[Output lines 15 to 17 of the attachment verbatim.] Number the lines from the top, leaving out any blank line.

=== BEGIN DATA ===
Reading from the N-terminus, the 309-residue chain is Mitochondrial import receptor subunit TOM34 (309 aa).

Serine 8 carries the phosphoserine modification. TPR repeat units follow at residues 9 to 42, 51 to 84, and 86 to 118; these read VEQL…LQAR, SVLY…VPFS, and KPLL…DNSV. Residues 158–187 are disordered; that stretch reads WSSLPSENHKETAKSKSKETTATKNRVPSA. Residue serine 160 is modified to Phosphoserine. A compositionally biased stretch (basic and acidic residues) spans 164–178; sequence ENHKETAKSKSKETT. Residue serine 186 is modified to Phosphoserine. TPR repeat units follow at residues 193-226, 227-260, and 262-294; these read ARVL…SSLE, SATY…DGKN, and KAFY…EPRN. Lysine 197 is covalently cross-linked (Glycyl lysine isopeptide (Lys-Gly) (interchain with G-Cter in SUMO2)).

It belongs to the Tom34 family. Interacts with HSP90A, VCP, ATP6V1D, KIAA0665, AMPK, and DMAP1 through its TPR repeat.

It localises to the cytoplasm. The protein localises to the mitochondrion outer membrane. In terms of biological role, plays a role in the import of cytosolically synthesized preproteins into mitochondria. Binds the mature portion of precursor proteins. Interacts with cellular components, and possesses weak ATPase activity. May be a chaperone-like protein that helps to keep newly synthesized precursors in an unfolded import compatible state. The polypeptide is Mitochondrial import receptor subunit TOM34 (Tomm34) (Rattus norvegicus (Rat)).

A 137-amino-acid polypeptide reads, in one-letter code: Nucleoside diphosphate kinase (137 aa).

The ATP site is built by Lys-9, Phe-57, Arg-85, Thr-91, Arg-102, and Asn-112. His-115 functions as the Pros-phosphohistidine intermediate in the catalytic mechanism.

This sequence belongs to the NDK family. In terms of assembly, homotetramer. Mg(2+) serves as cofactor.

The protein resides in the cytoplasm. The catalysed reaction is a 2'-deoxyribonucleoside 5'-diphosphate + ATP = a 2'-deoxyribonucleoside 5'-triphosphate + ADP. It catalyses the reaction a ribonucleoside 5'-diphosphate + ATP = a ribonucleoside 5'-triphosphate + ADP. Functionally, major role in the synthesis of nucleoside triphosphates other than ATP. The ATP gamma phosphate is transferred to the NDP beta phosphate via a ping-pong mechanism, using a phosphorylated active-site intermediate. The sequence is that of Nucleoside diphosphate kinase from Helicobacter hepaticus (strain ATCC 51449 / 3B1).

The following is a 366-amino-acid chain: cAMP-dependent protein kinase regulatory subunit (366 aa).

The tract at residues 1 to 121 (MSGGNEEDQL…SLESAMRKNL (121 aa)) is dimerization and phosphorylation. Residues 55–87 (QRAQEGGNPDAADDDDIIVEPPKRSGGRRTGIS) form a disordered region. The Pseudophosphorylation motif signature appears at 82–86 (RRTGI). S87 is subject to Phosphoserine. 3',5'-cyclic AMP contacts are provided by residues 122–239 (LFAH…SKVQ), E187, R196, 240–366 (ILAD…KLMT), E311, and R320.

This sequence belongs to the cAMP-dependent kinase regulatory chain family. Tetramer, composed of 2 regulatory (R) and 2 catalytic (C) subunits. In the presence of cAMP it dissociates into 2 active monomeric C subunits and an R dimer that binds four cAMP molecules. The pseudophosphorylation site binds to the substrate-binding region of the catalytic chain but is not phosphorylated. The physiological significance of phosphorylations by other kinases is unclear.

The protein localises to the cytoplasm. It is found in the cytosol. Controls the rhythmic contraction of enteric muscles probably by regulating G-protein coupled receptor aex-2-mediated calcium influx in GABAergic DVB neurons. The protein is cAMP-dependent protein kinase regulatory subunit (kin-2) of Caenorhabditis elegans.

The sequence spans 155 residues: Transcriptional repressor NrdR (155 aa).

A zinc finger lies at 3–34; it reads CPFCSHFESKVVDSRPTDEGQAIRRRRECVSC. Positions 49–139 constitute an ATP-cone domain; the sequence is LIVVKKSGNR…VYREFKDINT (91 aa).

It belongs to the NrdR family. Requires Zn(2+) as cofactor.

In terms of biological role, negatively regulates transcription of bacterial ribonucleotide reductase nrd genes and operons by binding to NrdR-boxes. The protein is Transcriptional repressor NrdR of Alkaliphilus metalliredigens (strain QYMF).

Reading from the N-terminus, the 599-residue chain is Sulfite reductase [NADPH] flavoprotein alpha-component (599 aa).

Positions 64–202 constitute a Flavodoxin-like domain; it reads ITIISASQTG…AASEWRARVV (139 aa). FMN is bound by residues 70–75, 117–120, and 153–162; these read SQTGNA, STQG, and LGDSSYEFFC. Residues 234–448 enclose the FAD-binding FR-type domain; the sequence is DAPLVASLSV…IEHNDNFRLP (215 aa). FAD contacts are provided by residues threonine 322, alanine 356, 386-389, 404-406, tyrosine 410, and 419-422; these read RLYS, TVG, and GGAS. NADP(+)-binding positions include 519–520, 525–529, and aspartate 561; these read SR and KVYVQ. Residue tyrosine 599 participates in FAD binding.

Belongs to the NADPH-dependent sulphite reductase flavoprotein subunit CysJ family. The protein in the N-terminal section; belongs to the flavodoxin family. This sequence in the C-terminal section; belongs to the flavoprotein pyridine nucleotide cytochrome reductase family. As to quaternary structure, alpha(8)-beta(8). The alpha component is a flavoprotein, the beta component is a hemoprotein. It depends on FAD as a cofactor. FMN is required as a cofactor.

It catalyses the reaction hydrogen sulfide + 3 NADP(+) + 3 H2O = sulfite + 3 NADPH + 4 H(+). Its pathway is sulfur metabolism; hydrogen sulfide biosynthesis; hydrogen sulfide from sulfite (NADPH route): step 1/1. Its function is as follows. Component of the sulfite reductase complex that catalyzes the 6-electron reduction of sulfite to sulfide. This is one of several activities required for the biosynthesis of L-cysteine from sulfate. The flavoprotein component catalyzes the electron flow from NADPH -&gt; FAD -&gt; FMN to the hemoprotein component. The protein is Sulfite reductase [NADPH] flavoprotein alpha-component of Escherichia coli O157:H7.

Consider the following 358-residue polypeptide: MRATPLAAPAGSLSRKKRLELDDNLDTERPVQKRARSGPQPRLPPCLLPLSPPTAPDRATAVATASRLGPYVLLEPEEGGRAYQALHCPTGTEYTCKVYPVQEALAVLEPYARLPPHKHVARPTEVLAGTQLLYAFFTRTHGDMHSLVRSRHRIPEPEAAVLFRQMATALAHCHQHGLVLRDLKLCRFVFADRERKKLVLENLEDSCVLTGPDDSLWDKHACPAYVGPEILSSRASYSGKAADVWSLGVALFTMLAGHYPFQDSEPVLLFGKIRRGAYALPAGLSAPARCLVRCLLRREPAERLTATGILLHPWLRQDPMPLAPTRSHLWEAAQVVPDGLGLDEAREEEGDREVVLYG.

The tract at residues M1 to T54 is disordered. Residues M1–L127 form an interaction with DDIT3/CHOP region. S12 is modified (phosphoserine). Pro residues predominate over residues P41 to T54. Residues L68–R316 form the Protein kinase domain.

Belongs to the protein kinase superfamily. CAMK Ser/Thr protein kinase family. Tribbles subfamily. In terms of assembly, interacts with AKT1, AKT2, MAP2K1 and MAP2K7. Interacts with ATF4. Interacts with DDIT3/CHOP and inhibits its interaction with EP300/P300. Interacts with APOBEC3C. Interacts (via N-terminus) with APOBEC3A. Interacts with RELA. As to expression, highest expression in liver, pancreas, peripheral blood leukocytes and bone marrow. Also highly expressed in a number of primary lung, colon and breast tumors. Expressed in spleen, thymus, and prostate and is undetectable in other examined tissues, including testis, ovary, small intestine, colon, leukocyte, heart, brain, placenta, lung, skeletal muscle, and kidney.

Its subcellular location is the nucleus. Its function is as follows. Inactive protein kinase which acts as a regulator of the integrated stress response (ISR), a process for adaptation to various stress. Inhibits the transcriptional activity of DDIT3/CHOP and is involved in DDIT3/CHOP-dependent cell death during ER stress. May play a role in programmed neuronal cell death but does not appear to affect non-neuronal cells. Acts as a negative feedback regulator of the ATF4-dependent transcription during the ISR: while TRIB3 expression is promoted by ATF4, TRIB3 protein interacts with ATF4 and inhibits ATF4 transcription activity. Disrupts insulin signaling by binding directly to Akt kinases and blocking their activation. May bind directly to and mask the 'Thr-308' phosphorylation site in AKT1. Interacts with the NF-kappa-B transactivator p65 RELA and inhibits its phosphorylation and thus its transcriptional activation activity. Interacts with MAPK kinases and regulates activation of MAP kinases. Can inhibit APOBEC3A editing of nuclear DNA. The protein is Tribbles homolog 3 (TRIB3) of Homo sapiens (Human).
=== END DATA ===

It belongs to the NrdR family. Requires Zn(2+) as cofactor.

In terms of biological role, negatively regulates transcription of bacterial ribonucleotide reductase nrd genes and operons by binding to NrdR-boxes. The protein is Transcriptional repressor NrdR of Alkaliphilus metalliredigens (strain QYMF).

Reading from the N-terminus, the 599-residue chain is Sulfite reductase [NADPH] flavoprotein alpha-component (599 aa).